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light of the moon reflected from the marble. However, the most amazing feature of Alexandria was its underground labyrinth of cisterns, some of them five or six stories deep. Many of these have been excavated by archaeologists. These conduits connected with the Nile and Lake Mareostis, the two sources of the city’s water supply. In effect, the city was on an island surrounded by water.

Another famous feature of Alexandria was the huge library containing some 40,000 scrolls. All incoming ships were obliged to lend any scrolls they had aboard for copying. This treasurehouse of literature was unfortunately burned to the ground during the early Christian Era.

Alexandria attracted a multi-cultural and multi-ethnic population of a half million, made up of Macedonians, Greeks, Persians, Armenians, Syrians, Phoenicians, Jews, and, of course, indigenous Egyptians. Most lived by choice in quarters of their own. All except the native Egyptians embraced Hellenistic civilization, and, as mentioned, spoke Koine.

There were many temples and shrines in the city. Because of the mixing and mingling of people, comparisons were made between the natures of their various deities, and these were synthesized in new religions in which, for example, the Egyptian god Thoth was assimilated to the Greek deity Hermes, and the cult of Isis and Osiris became the cult of Isis and Serapis, a Hellenized mystery religion. Ptolemy, the general who founded the dynasty of which Cleopatra was the last incumbent, built a huge temple dedicated to the latter, the Serapeum. While the doctrines and rituals of this cult have been lost, we can get some idea of them from wall paintings in Pompeii and Herculaneum near Naples in Italy, two cities destroyed by the eruption of Vesuvius and excavated more or less intact. Wall paintings found show flaggelation scenes, which suggest that this may have been part of the initiation rites of the cult. Those who became initiates died to the old self and were reborn to the new. As such they became immortal.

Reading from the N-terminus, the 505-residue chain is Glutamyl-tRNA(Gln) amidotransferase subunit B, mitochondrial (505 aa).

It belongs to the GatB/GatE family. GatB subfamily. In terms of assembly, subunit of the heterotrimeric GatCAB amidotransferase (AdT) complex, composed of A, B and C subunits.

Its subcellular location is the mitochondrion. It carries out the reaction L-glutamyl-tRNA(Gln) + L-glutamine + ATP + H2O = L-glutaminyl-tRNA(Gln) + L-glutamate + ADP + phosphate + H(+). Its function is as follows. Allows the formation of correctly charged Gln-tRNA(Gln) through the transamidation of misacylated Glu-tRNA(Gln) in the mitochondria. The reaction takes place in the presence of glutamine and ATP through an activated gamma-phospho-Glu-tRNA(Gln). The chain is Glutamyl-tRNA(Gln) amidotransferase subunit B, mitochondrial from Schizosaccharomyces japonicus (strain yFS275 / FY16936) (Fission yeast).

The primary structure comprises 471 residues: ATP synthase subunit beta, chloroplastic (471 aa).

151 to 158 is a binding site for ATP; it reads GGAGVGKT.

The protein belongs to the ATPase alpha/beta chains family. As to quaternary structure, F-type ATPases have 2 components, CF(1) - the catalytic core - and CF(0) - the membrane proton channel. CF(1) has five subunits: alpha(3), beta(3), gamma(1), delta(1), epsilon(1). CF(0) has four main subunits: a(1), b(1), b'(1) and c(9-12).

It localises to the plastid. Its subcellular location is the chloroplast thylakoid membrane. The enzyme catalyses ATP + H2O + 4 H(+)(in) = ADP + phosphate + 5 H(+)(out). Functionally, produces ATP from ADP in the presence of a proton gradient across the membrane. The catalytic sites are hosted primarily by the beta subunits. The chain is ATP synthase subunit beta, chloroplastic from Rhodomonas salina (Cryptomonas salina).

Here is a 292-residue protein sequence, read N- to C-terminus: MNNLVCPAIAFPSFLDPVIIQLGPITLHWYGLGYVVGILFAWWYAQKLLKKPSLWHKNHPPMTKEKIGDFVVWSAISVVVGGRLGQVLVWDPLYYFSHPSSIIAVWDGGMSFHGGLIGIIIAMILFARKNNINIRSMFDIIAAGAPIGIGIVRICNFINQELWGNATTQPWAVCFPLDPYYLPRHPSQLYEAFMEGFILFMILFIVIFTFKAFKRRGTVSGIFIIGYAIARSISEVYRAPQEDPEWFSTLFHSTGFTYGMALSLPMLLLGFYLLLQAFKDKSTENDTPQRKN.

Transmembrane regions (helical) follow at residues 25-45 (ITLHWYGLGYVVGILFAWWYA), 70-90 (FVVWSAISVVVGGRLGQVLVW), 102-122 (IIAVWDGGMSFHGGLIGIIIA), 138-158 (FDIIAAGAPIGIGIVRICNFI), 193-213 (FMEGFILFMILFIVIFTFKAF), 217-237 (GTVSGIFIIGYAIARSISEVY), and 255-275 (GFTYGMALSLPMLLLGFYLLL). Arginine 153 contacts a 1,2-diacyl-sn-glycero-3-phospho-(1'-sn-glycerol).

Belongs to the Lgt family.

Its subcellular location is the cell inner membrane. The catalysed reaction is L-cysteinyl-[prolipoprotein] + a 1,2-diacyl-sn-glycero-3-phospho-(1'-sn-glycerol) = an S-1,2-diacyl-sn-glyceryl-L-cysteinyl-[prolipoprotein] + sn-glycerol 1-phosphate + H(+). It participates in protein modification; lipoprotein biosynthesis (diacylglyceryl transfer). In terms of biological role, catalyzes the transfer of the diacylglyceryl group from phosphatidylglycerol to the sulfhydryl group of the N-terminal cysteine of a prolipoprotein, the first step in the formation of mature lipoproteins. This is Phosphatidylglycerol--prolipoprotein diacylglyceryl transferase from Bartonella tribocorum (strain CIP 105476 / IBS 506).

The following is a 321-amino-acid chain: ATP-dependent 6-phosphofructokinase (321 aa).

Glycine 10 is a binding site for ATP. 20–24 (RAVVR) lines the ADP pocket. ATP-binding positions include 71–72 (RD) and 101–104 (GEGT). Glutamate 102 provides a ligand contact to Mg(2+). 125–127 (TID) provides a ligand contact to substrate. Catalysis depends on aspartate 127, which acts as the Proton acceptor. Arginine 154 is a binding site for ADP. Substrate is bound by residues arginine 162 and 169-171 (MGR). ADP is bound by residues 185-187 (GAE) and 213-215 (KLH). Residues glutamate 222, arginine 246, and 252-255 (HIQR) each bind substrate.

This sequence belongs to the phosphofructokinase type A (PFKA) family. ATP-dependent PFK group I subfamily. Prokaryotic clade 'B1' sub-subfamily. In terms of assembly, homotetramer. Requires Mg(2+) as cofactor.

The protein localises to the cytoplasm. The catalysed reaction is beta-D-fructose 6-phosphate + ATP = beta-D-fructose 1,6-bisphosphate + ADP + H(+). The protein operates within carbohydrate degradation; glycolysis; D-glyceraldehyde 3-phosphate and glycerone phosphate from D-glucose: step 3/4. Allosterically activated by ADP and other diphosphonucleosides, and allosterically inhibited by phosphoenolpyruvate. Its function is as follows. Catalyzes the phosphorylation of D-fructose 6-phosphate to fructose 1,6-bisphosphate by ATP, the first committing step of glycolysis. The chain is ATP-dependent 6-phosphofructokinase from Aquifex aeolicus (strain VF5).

Hellenistic Philosophy, Religion, and Esotericism

The roots of modern Western esotericism can be traced directly to Hellenistic philosophy, as, in part, can modern Judaism, Christianity, and Islam. Indeed, Esotericism with a capital “E” should probably be recognized by historians of religion as one of the Western religions. As is true in all four of these religious traditions, the component elements are chiefly Jewish, Greek, Mespotamian, Persian, Syrian, and Egyptian, which is exactly what we should expect. The difference between Esotericism and the other religions is the absence of founders. What is more, Esotericism was inchoate, amorphous, and unstructured. Perhaps the best parallel is with Hinduism, which is essentially what an Indian is if not actually the adherent of some other religion. Indeed, the parallels are even closer, because both of these traditions are monistic or pantheistic, and like amoebas, they absorb everything into themselves. While there are specific leaders and movements within both, Esotericism and Hinduism themselves are not movements.

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